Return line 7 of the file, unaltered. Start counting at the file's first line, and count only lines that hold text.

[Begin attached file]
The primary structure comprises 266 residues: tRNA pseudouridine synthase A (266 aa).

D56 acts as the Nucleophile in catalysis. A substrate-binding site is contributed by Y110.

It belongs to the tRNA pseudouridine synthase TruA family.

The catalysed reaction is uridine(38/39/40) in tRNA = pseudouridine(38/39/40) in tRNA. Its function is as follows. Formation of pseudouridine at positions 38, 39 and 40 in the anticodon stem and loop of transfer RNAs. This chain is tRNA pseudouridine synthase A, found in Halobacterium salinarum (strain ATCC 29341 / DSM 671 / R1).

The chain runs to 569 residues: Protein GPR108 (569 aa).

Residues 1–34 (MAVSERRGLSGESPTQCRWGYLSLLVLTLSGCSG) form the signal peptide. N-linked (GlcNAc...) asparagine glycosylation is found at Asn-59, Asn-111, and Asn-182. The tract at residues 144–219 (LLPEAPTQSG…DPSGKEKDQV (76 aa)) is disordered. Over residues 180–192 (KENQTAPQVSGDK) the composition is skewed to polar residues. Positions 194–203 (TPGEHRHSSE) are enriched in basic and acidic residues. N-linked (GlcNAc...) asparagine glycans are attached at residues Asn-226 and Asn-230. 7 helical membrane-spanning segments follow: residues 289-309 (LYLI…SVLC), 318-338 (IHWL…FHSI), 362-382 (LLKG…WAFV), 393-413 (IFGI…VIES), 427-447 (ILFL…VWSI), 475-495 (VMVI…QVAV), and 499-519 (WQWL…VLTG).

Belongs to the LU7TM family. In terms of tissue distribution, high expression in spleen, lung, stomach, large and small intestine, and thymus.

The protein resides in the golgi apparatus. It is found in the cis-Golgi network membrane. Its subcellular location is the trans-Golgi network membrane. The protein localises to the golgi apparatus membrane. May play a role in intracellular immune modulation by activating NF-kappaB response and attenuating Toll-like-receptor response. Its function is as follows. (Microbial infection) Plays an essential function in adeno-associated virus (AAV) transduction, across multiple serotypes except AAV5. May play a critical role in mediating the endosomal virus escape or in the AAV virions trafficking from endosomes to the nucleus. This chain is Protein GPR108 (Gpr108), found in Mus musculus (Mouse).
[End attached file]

Belongs to the LU7TM family. In terms of tissue distribution, high expression in spleen, lung, stomach, large and small intestine, and thymus.